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HOT TOPICS: U.S. Space Guard • DoD steps up AI push amid Google firestorm • DARPA lays groundwork for future military LEO constellation
SPACE CORPS? SPACE FORCE? SPACE GUARD? A new twist has been added to the mix. Congress last year proposed a Space Corps, modeled after the Marine Corps. President Trump has floated a Space Force as a separate and equal branch of the military like the the Air Force. Now comes another thought: A Space Guard fashioned after the U.S. Coast Guard.
Experts debated the concept of a U.S. Space Guard last week at the International Space Development Conference in Los Angeles. Greg Autry, a professor at the University of Southern California Marshall School of Business who served on the NASA transition team for the Trump administration, endorsed the notion of a cadre of space law enforcement officers to monitor compliance and orbital activities.
George Nield, the former associate administrator for commercial space transportation at the Federal Aviation Administration, agreed. He noted there is today no single department or agency that is “charged with holistically managing U.S. interests in space.” The Commerce Department trying to become a “one-stop shop” for space regulations and economic issues is not enough, Nield argued. A broader effort is needed to oversee orbital debris, and search-and-rescue operations. A Space Guard would function as a civilian agency but could be activated to a military active-duty status if needed. An added bonus of a Space Guard? Its dual civilian-military status would preclude the need for a Space Force or a Space Corps.
“If I were to wave my magic wand, it would be something like an international police force of some sort, and a U.S. military Space Corps,” said Michael Laine, a former Marine who is currently president and chief strategic officer for the LiftPort Group in Tacoma, Washington. “I think there’s almost no way to not have an international policing-style organization, but for U.S. national interests I think that the Space Corps must be out there, in a military perspective, guarding U.S. interests.”
The debate unfolds as the Pentagon continues to analyze the reorganization of space programs and operational forces. An independent study will be submitted to Congress in August just before lawmakers begin to hash out policy provisions for the FY-19 National Defense Authorization Act in a House-Senate conference.
PENTAGON STEPS UP AI EFFORT AMID GOOGLE FIRESTORM A decision by Google to not renew a contract to develop artificial intelligence algorithms for the Defense Department is reverberating in the industry and AI world. The work was done under Project Maven, viewed as the military’s first major taste of the capabilities of AI. A petition from Google employees who demanded the company get out of the “business of war” prompted the move to end ties with DoD.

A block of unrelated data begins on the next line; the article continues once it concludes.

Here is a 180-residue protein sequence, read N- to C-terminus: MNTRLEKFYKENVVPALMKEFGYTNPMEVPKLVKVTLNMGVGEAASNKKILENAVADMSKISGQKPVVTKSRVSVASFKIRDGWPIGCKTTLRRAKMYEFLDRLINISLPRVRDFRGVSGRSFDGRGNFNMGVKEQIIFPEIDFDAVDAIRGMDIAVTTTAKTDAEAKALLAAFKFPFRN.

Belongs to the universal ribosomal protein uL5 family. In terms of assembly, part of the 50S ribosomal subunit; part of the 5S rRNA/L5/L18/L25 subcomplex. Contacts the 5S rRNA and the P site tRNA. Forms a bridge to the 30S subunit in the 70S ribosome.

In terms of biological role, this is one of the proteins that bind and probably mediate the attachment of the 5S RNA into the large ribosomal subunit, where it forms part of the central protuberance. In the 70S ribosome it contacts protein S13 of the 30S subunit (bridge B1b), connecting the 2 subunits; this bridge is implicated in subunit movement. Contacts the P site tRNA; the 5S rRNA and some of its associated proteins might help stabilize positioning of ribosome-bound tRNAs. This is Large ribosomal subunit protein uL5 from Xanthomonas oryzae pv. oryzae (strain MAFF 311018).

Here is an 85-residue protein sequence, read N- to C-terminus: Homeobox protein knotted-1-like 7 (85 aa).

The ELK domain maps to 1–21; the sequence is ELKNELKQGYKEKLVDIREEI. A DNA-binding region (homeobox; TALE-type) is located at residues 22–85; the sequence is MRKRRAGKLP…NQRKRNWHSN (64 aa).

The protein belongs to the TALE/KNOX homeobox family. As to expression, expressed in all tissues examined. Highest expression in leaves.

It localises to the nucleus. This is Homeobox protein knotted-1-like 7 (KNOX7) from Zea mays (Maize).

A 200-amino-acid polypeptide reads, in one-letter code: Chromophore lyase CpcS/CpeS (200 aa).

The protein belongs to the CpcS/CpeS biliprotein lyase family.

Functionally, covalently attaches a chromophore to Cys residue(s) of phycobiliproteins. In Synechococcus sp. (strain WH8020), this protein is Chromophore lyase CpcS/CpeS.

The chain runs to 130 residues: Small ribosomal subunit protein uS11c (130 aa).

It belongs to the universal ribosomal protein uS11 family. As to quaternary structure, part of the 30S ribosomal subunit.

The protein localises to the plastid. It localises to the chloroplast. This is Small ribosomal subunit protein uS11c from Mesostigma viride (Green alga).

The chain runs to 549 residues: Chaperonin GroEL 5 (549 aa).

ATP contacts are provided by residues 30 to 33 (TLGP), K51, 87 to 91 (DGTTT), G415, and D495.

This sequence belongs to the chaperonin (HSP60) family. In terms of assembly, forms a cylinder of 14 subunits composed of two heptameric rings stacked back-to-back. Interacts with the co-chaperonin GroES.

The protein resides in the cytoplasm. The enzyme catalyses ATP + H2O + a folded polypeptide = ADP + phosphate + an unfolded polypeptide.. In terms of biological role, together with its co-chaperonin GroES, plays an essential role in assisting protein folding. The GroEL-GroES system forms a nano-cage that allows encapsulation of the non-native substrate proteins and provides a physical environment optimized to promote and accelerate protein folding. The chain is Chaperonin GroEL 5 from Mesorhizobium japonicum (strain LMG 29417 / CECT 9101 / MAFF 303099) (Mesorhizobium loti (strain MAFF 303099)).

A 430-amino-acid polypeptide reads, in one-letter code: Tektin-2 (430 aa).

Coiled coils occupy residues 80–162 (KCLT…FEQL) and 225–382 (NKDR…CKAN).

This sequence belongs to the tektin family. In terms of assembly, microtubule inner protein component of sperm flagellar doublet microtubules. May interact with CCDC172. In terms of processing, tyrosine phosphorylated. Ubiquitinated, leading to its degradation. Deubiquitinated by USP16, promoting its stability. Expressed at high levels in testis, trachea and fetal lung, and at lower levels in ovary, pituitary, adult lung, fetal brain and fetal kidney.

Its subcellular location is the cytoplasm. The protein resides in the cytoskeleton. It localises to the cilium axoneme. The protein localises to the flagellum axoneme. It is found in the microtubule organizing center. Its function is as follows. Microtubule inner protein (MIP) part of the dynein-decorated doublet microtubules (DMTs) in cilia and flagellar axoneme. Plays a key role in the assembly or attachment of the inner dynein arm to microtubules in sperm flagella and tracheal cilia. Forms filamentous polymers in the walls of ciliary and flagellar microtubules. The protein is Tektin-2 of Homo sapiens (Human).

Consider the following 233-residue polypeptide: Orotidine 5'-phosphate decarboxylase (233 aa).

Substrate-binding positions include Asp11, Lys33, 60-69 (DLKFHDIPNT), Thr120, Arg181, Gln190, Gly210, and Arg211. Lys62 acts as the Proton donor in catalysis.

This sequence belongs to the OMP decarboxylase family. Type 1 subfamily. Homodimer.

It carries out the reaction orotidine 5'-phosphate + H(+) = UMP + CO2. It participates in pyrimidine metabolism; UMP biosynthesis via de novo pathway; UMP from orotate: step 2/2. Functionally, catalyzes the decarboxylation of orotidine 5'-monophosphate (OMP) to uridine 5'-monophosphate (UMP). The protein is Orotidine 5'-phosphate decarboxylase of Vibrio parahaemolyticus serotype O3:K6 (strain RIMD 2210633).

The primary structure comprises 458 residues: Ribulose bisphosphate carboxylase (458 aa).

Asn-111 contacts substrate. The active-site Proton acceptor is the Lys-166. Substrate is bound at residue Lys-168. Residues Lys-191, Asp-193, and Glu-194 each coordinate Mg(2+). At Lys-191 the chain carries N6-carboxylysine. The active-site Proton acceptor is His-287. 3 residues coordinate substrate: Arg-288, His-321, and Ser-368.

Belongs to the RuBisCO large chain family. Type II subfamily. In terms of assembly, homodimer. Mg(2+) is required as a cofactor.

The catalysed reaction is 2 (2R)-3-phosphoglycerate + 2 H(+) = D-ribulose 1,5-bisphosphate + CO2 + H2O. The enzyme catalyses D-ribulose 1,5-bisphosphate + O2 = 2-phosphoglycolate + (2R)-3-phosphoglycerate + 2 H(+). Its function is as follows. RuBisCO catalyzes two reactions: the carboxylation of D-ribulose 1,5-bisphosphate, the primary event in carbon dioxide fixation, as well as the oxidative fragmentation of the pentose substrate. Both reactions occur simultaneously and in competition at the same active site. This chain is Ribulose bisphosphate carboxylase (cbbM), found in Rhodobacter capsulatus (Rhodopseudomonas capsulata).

Google’s stance aside, the AI genie is out of the bottle and the Pentagon is already on a path to weaponize the technology. As tech entrepreneur Dan Feldman noted in a LinkedIn post, “Artificial intelligence like any technology is neither inherently military nor inherently civilian.” AI has already been weaponized for drone targeting, facial recognition, citizen tracking and surveillance, fake imagery and audio generation and cyber warfare.
Analyst Mikael Dubinsky of S4 Market Data, commented that Google bowing out of the project is about optics. “Most defense companies aren’t involved in our every day lives, data collecting, etc. Google is very visible to the consumer to be involved with this. It makes consumers feel uncomfortable. Everyone loves the idea of Skynet, but it’s less funny when they do it for real.”
MILITARY AI A BOON FOR GEOSPATIAL INDUSTRY Radiant Solutions plans to add 300 data scientists, software developers and geospatial analysts to its workforce of 1,100 over the next year to meet a growing demand for military intelligence and mapping. “We are seeing strong growth across the intelligence community and the Department of Defense,” Radiant’s president Tony Frazier told SpaceNews.
A burgeoning market associated with the rise of AI is training data. “Our goal is to make data openly available to facilitate the creation of great algorithms that we can then apply at scale against commercial and government sources,” Frazier said. DoD and the intelligence community are seeking technologies to automate data collection, extract information from data from both government and commercial sources. Competitions known as “machine learning challenges” — sponsored by the CIA’s investment arms In-Q-Tel and IARPA, by the Pentagon’s Silicon Valley office DIUx and by the National Geospatial-Intelligence Agency — are “indicative of the quest to transform the mapping and military intelligence mission.”